Bid to ban amal­gam fill­ings

Central Leader - - News - By Karen Kotze

Juliet Pratt is wag­ing a war on amal­gam fill­ings.

The sin­gle mum jug­gles sons, busi­ness and an ac­tive sports life.

But she went through a pe­riod where she was slowed by mi­graines, swollen glands and glan­du­lar fever.

She also de­vel­oped mul­ti­ple chem­i­cal sen­si­tiv­i­ties, short-term me­mory loss, numb­ness, an ir­reg­u­lar heart­beat, and a chronic cold that never cleared.

Mrs Pratt was even­tu­ally also di­ag­nosed with chronic fa­tigue syn­drome.

“I couldn’t walk for more than 10 min­utes at a time, and no amount of sleep re­lieved the tired­ness,” she says. “It was ut­terly de­bil­i­tat­ing.” A so­lu­tion took years and Mrs Pratt be­lieves many of her prob­lems were caused by amal­gam fill­ings.

The fill­ings con­tain mer­cury, which is toxic, and Mrs Pratt says it can be ab­sorbed into the blood­stream.

She says more than half of Amer­i­can den­tists are mer­curyfree and Swe­den banned amal­gam fill­ings in 1993.

“The Swedish gov­ern­ment pays 70 per­cent of the costs of re­mov­ing the fill­ings. Also, in 1993 Ger­many’s largest man­u­fac­turer of amal­gam stopped mak­ing it.

“The ar­gu­ment that it is fine be­cause it has been used for 150 years makes no sci­en­tific sense.

“We have aban­doned other rem­nants of pre-Amer­i­can Civil War medicine and all other uses of mer­cury, but not den­tistry?”

Mrs Pratt says peo­ple should re­search links be­tween mer­cury and alzheimers dis­ease, arthri­tis, asthma, car­dio­vas­cu­lar dis­ease, de­pres­sion, autism, mul­ti­ple scle­ro­sis, liver disor­ders and parkin­sons dis­ease.

“Sig­nif­i­cant num­bers of alzheimers pa­tients have shown ab­nor­mally high lev­els of mer­cury in ar­eas con­cerned with me­mory.

“The eco­nomic im­pact th­ese dis­eases will have on New Zealand will be dra­matic in years to come.”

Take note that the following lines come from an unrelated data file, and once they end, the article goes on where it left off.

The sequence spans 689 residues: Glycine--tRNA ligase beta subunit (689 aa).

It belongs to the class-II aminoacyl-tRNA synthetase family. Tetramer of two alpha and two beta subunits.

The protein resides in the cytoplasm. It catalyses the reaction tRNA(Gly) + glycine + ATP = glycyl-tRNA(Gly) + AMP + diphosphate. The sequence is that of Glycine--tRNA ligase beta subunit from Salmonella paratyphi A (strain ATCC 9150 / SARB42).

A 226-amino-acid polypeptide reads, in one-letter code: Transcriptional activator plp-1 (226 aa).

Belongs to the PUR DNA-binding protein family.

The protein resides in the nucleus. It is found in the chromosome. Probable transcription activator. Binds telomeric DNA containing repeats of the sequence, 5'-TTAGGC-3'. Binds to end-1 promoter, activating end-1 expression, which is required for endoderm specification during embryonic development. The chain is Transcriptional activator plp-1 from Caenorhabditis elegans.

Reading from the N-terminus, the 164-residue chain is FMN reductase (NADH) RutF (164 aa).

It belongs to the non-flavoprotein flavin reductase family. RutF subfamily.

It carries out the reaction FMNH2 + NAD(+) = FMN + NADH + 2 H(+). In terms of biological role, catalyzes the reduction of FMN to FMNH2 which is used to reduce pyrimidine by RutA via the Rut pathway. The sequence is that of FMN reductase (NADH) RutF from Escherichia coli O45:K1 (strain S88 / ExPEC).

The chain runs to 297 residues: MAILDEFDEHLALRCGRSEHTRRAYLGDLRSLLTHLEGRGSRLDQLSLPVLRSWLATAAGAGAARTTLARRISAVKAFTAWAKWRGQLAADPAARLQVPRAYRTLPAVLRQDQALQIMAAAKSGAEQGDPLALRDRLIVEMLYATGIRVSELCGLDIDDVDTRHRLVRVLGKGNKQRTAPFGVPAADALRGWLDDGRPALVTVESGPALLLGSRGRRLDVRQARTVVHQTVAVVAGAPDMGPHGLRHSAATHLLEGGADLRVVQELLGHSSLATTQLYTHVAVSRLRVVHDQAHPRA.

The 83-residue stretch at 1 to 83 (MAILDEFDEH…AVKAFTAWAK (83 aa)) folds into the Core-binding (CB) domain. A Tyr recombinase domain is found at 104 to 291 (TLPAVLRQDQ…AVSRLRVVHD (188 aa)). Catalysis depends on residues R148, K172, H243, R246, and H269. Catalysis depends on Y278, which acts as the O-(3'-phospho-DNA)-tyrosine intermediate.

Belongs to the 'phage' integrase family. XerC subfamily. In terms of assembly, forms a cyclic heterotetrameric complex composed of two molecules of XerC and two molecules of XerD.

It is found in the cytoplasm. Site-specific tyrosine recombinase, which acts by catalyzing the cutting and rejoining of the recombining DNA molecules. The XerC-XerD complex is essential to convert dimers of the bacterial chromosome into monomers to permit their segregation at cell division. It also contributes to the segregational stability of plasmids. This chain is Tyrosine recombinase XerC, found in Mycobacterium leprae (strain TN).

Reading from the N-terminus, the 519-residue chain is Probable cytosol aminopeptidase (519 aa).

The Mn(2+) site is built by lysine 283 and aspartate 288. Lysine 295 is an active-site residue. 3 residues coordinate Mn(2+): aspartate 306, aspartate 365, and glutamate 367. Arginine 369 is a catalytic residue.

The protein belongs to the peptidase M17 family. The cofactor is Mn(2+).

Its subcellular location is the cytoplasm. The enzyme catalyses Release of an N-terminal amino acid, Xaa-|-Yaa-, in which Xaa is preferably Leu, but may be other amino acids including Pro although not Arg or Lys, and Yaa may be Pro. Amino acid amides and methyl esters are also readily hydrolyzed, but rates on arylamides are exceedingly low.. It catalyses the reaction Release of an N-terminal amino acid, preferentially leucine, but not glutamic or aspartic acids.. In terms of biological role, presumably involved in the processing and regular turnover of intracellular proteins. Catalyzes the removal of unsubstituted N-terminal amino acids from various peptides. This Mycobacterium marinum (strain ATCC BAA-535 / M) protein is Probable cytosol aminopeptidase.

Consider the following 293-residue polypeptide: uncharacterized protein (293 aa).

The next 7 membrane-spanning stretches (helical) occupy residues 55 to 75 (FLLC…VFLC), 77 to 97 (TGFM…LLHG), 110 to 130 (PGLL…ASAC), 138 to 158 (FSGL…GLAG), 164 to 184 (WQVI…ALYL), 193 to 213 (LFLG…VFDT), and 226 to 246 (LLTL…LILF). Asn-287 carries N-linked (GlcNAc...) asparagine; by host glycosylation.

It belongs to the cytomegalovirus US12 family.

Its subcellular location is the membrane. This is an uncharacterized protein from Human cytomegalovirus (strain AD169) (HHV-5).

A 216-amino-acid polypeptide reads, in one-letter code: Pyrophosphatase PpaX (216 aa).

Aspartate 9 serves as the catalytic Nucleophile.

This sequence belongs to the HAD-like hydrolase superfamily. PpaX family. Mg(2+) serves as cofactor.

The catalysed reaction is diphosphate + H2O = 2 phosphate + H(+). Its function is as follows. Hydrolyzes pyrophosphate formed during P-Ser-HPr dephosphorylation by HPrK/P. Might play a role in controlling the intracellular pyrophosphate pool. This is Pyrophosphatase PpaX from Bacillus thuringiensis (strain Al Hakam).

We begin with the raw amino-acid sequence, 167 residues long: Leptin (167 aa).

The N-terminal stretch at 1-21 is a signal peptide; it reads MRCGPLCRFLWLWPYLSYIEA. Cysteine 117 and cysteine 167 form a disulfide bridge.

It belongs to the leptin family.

The New Zealand Den­tal As­so­ci­a­tion dis­agrees.

“On the ba­sis of the ex­ten­sive world­wide sci­en­tific ev­i­dence avail­able, the as­so­ci­a­tion be­lieves amal­gam is a safe and ef­fec­tive fill­ing ma­te­rial,” ex­ec­u­tive di­rec­tor David Crum says.

“Why would it be in a den­tist’s in­ter­ests to use a ma­te­rial that did not pro­duce good re­sults for their pa­tients?” he says.

“The World Health Or­gan­i­sa­tion, the Fed­er­a­tion of Den­tistry In­ter­na­tional and many world-renowned den­tal re­search in­sti­tutes, in­clud­ing the den­tal fac­ulty at Otago Univer­sity, con­tinue to sup­port the use of den­tal amal­gam.”

Mr Crum says the Swedish Re­search Coun­cil re­cently con­cluded there is no sci­en­tific proof that the re­moval of amal­gam fill­ings will lead to an im­prove­ment in the gen­eral level of health.

“There are prob­a­bly vary­ing rea­sons why den­tists sup­port the mer­cury-free claims,” he says.

“I think some den­tists in­volved, in a mis­guided way, gen­uinely be­lieve what they are do­ing is cor­rect. There are some who make a lot of money out of pro­vid­ing amal­gam re­place­ment.”

“There are few things more cruel than the pro­mo­tion of un­proven mir­a­cle cures to those of our com­mu­nity who are se­ri­ously af­fected by alzheimers, mul­ti­ple scle­ro­sis and the myr­iad other con­di­tions some claim they can cure.

“I am proud to be a mem­ber of a science-based pro­fes­sion that takes an eth­i­cal and proac­tive stand against such cru­elty.”

The New Zealand Den­tal As­so­ci­a­tion web­site, www.nzda.org. nz, ex­plains amal­gam safety.

Mrs Pratt is set­ting up a reg­is­ter of peo­ple who have been af­fected by mer­cury amal­gam.

“My aim is to ban the fill­ings in New Zealand,” she says.

For in­for­ma­tion email her at juliet.pratt@xtra.co.nz, call 3599911 or 0275-309-319, go to www. mer­curyfreenow.com.

Photo: KAREN KOTZE

Amal­gam night­mare: Juliet Pratt shares her story of re­cov­ery.

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